"The Big Sleep," Raymond Chandler's hard-boiled detective classic, was finessed onto the screen with enduring vividness by Howard Hawks and a splendid group of collaborators in 1946.

No one figured to impose on that marvelously racy and explosive bowdlerization of the original novel.

Michael Winner, with a desultory remake starring Robert Mitchum, certainly hasn't. He doesn't even have a clue.

Hawks and hiw writers - William Faulkner, Jules Furthman and Leigh Brakcett - contrived to conceal what the director later acknowledged as an inability to figure out the tangled plot. They weren't nearly as confused as it later amused Hawks to pretend, but in reworking certain elements, probably to avoid censorship problems, they left the denouement a trifle murky and abrupt. They more than compensated for the inconvenience by reproducing the Chandler idiom and atmosphere and by investing almost every sequence with melodramatic to erotic suspence.

Winner's version is starved for tension and cleverness from the outset. A parade of distracting, disillusioning elements, prevents the story from getting untracked. Mitchum, continuing his ponderous impersonation of private eye Philip Marlowe begun two years ago in "Farewell, My Lovely," is obliged to account for the English location, an incongruous innovation dictated by the film's financing rather than artistic invention, with a whopper about Marlowe taking up practice in London after World War II.

After making this feeble voice-over excuse for being a long way from Los Angeles, Mitchum pulls up at the Sternwood mansion and trades clumsily ominous glances with a young chauffeur who holds a limp, running water hos against the side of a limousine. The mansion door is opened by a butler in the person of Harry Andrews, a casting inspiration that immediately convinced me that the butler did it, even though nothing had been done at this early state.

Andrews leaves Mitchum and the audience to admire a huge oil painting of James Stewart in Air Force uniform dominating a spacious waiting room. Candy Carlk enters as that unforgettable nymphomaniac, Carmen Sternwood, now called Camilla for some mysterious reason, and instanly wears out her welcome by being permitted to leer and jump about with bewildering abandon. When Mitchum is unshered into the greenhouse for an audience with Stewart, cast as the cripped old reprobate Gen. Sternwood, feats the movie before it's scarcely be the quality of unreality decisively degun.

Who can sustain the illusion of Marlowe talking to a client? Obviously, we're watching a reunion between two aging stars. It's like Oldtimers' Day at the Screen Actors Guild. By the time Winner has slogged his way through the plot, and Mitchum is heard reciting Chandler's concluding ruminations about destiny - "His thoughts were as gray as ashes, and in a little while he too . . . whould be sleeping the big sleep" - you feel as gray as ashes and ready for at least a little nap.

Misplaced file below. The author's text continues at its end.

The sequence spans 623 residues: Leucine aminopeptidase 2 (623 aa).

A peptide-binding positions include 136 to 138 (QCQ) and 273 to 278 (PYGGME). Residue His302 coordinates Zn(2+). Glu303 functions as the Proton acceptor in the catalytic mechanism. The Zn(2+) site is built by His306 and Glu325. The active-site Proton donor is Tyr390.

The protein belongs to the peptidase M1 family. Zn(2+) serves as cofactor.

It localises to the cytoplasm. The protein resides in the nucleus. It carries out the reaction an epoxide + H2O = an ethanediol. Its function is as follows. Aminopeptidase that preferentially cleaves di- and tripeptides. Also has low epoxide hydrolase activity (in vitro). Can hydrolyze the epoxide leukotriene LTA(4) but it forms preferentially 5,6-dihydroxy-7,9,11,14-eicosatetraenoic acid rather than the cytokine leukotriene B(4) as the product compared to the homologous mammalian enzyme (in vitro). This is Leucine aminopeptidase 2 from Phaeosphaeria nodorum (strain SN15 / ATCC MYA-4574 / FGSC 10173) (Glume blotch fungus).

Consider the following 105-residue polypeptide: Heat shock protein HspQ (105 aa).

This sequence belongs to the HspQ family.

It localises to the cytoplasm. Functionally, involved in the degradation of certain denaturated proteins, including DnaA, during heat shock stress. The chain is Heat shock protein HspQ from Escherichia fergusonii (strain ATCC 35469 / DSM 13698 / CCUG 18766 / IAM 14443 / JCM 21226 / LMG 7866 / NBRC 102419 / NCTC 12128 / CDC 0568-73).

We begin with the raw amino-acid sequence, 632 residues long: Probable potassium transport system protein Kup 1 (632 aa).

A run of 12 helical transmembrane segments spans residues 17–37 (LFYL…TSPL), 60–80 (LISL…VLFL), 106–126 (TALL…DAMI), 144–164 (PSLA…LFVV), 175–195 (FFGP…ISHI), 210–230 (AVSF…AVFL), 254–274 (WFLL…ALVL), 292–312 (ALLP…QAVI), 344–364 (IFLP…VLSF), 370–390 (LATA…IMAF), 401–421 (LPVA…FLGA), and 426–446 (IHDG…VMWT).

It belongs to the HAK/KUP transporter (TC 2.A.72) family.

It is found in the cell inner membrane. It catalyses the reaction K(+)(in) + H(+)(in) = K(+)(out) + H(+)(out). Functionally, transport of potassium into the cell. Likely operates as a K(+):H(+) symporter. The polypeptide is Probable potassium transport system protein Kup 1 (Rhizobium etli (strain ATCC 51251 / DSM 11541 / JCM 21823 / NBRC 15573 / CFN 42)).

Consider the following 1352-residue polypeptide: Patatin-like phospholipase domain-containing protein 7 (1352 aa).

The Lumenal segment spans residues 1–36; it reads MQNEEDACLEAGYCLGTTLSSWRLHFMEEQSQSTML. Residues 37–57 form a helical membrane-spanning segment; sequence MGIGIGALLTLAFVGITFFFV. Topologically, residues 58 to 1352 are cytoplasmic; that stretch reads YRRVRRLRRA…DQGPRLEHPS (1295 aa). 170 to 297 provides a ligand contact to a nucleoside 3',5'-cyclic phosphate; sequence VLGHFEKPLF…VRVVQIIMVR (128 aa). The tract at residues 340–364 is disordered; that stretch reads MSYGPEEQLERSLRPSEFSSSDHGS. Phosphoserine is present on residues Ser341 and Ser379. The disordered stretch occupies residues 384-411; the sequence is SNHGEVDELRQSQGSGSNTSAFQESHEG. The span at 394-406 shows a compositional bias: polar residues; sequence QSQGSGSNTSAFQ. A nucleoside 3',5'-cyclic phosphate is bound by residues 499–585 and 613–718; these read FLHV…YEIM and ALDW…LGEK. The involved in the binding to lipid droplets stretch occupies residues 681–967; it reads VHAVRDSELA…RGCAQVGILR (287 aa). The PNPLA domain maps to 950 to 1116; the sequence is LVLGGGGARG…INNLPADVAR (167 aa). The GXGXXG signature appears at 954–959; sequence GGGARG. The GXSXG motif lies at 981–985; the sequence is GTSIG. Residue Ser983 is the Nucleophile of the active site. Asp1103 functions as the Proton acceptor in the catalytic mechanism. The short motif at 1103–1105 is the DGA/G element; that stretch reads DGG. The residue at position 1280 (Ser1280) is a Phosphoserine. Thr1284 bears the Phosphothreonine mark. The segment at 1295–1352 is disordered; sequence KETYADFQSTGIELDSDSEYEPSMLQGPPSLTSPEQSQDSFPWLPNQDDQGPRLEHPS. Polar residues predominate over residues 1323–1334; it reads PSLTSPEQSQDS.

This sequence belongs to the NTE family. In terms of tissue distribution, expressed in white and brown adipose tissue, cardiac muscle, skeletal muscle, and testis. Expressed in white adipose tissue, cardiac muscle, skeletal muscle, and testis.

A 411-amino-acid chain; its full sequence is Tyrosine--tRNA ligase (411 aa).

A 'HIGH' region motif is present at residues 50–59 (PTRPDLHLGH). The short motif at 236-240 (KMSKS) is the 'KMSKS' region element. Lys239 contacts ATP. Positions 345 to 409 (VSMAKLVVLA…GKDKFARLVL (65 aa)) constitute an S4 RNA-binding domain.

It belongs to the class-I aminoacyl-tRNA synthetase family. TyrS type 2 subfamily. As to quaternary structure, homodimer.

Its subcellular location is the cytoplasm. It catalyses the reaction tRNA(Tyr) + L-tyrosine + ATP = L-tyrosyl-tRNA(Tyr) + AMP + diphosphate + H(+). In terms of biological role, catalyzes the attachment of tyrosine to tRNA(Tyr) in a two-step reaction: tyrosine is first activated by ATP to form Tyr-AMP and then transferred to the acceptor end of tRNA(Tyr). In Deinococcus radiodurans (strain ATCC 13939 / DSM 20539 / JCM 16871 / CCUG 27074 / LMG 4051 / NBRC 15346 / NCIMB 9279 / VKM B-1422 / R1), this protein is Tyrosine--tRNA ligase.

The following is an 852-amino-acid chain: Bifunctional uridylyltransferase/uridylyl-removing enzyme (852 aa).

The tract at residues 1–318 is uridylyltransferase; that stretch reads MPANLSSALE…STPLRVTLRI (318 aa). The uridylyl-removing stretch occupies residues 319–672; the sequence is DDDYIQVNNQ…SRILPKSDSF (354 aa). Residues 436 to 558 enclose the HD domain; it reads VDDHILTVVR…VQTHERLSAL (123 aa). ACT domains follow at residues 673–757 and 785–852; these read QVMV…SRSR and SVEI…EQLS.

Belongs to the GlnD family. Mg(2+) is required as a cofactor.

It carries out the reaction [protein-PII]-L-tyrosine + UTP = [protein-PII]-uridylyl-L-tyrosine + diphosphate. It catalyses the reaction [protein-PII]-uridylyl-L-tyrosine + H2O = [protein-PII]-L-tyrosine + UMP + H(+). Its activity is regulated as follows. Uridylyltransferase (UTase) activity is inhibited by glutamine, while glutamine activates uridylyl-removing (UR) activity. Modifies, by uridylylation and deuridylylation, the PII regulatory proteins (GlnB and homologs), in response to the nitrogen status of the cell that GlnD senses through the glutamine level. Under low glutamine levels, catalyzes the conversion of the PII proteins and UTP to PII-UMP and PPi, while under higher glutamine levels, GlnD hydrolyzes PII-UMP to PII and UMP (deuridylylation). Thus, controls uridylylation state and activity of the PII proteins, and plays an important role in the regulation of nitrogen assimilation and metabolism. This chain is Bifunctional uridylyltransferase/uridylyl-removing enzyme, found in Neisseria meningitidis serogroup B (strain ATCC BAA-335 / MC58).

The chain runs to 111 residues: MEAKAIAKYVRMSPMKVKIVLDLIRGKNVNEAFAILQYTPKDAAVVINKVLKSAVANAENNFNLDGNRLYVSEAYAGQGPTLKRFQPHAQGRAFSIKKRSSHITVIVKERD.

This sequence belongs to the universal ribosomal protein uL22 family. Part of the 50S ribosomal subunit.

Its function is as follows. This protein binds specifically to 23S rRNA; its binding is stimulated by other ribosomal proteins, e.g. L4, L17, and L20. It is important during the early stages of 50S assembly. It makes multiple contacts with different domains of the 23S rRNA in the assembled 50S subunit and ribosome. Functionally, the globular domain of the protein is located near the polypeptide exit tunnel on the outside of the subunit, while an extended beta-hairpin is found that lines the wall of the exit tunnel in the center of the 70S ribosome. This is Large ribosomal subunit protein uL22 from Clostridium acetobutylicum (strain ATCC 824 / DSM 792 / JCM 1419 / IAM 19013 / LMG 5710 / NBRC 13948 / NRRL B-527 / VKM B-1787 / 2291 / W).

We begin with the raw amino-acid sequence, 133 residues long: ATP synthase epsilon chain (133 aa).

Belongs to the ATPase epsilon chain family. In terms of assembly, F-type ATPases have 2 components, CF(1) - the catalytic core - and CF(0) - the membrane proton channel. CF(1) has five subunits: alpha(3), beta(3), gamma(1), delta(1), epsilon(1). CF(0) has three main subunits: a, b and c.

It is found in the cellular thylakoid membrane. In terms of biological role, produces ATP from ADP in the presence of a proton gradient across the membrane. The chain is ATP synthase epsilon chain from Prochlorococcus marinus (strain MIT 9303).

Everything is out of whack in this transposition of Chandler's material. The actors seem to be going through familiar motions, but they look wrong, sound wrong and inhabit the wrong settings. A master of the wring nuance to tinker with the dialogue in a haphazard, disconcerting way. Unless my ears decive me, he tends to start out by transcribing Chandler dialogue only to rephrase it ineffectively in mid-passage, producing a peculiarly flattened-out idiom.

Most directors try to maintain a sense of continuity from one shot or sequence to the next. The ideal is to achieve performances and a succession of images that compel dramatic interest and emotional involvement. Winner's technique is so slipshod that one is reminded of the mechanics and drudgery of the filmmaking process virtually every time he switches angles.

Winner keeps reminding you that the action isn't continous, that you're watching a collection of bits and pieces. One could imagine such a method being used consciously to achieve certain humorous or polemical effects. In his case it's an accidental method.

The original film version of "The Big Sleep" was, of course, a good excuse for a reunion between Bogart and Bacall, whom Hawks had brought together in "To Have and Have Not." Mitchum and Sarah Miles, who inherits the Bacall role as the elder Sternwood heiress, were co-starred in "Ryan's Daughter," but I doubt if many patrons have been clamoring for a reunion. They can't be detected striking sparks under Winner's direction either. Miles looks a sight nervously lurching about in see-though blouses her hair plastered down on top and frizzed out on the sides and back. This coiffure seems to accentuate her wide. Howdy Doody mouth in anfortunate way: She ends up resembling a debauhed ventriloquist's dummy.